So, as usual, lurking on Reddit and a topic comes up about things that non-sysadmins (read: normal every day people) should know in relation to being a sysadmin. I thought this was interesting and a bit silly until I thought about it for a while – I’m somewhat amazed by the number of people who are working who have little to no understanding of the device they use every single day to do their work. Surely, if you’re using this device, you would at least try and understand a few basic things around how it works, how to get the most out of it and how to get the help you need when it *isn’t* working.
Sadly, that’s not the case – so in light of that and based on some of the information that came out of the discussion, I’ve written a “These are some of the things you need to know if you’re working with a computer every single damn day” list:
- Rebooting/Restarting – You know how we IT people always tell you to try “turning it off then on again”? We’re not just saying that because we like the sound of our voice. We’re saying it because it actually bloody works. The number of issues that are resolved simply by restarting or rebooting a device is phenomenal. This works with a large number of things – computers, phones, tablets, modems, TV’s, game consoles, even microwaves! Seriously, if we ask you to reboot it or restart it – just do it and don’t argue…pretty please?
- How to provide decent information to us – When you want to contact us to let us know that something is broken, the first thing to say isn’t “it’s broken”. We need more information. Telling us something “is broken” is likely to set us to grinding our teeth, rolling our eyes and trying very, very hard not to put your email/ticket/phone call at the bottom of our pile of to-do’s. We honestly want to know what’s broken, but to do that, we need more information from you – was there an error message and what was it, what part of the program, what were you doing when it happened, are you on your normal computer, what version of the software are you using, have you noticed anything else strange happening. You may think something is *totally* irrelevant…yet it could be the one piece of information we need to fix the problem. So please – give us as much detail as you can about what went wrong and don’t get grumpy/sulky/angry when we ask you questions.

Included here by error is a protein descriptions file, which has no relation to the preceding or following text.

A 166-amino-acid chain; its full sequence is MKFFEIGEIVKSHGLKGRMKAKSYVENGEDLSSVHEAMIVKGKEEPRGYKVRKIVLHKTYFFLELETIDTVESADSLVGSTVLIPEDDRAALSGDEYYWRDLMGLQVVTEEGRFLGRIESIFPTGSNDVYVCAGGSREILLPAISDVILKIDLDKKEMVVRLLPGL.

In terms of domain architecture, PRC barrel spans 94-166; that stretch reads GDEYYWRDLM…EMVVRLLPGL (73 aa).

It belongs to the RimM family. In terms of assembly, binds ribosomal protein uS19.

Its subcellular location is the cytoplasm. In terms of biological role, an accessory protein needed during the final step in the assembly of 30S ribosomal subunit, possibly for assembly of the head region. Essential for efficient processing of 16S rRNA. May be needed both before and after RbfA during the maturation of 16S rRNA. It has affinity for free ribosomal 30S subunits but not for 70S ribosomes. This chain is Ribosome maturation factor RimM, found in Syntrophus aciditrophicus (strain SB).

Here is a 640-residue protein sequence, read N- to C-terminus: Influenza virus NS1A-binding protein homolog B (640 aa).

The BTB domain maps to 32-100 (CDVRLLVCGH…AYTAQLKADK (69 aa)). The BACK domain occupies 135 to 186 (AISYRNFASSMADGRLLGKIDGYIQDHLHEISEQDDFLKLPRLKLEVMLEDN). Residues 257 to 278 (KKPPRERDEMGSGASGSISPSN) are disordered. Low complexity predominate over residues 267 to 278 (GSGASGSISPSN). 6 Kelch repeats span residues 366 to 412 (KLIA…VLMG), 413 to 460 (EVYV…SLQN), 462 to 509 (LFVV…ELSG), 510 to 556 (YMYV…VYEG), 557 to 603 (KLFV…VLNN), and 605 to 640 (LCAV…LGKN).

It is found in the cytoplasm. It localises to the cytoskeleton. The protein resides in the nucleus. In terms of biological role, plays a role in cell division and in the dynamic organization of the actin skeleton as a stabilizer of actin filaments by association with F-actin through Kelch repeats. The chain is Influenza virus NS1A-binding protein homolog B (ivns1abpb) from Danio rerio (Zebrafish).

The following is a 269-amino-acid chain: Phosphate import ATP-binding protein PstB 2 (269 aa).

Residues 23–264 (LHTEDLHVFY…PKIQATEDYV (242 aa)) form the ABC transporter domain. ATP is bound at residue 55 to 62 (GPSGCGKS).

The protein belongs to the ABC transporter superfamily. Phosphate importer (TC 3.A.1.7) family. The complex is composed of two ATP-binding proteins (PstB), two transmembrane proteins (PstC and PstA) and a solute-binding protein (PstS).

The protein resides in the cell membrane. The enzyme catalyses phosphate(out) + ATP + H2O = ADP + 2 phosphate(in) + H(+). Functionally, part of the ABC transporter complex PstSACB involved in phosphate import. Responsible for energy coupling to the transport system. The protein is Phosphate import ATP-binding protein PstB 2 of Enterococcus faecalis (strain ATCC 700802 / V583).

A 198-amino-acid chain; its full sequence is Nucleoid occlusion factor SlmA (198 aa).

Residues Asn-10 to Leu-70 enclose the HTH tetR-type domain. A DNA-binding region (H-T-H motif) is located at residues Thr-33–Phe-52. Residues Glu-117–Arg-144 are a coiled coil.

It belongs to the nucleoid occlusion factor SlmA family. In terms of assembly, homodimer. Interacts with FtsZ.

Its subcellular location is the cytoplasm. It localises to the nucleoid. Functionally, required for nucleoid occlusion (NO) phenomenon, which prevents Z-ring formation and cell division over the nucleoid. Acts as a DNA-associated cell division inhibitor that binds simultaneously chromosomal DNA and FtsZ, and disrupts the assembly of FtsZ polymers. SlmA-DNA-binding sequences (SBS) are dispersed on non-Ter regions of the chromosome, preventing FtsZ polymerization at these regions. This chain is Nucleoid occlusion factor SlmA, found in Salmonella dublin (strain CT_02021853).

- How to use Google – When something goes wrong, don’t immediately throw your hands in the air. While I do understand that companies employee IT people for a reason, it is possible for non-IT employees to use their own initiative and help themselves. Often saving themselves (and the IT staff!) a lot of time in the process. Some things really only take a quick Google to work out what went wrong. Not only that, but even if you can’t find the answer, telling an IT person that you went looking at solution X, Y or Z didn’t work will help them narrow it down quicker. I’m not saying you need to do this every single time, but if you think it’s a quick fix, then you may be able to help yourself!
- Why passwords are important – I’ve written about this in the past (Passwords and security – why is it so hard to get *right*?) because explaining passwords requires more than one or two sentences. Passwords are insanely important. You need to understand how they work, *why* they’re important and why it’s important to make them as secure as possible. If you don’t, you’re just making yourself a liability to your company and possibly to yourself.
- Where to store your data – If there is a piece of data that is critically important, please don’t store it on a USB drive or external hard drive. Make sure you’ve actually put it somewhere that you know is safe and being backed up. Store it up on your work servers, don’t put it on your desktop. Don’t store it in email. The number of times someone has “lost” a file that was “so so SO important” because they put it on a USB drive and then lost the drive…
- That the “internet” is never actually down – Just because you can’t browse to Facebook or Google doesn’t mean “the internet is down”. It means that, at this point in time, your computer cannot connect to the internet. Check with people around you to see if they’re having the same problem you are, make sure they can visit the same website. (Thanks to Nick Sturgess for this suggestion!) There could be any number of reasons why you can’t access it, none of them being that “the internet is down”. The information of “I was trying to access this website and I couldn’t” is far more useful to us than “The internet is down”. Please, pretty please, remember this.
So, if you could all pretty please remember them (or even one of them, we sysadmins would be mighty appreciative!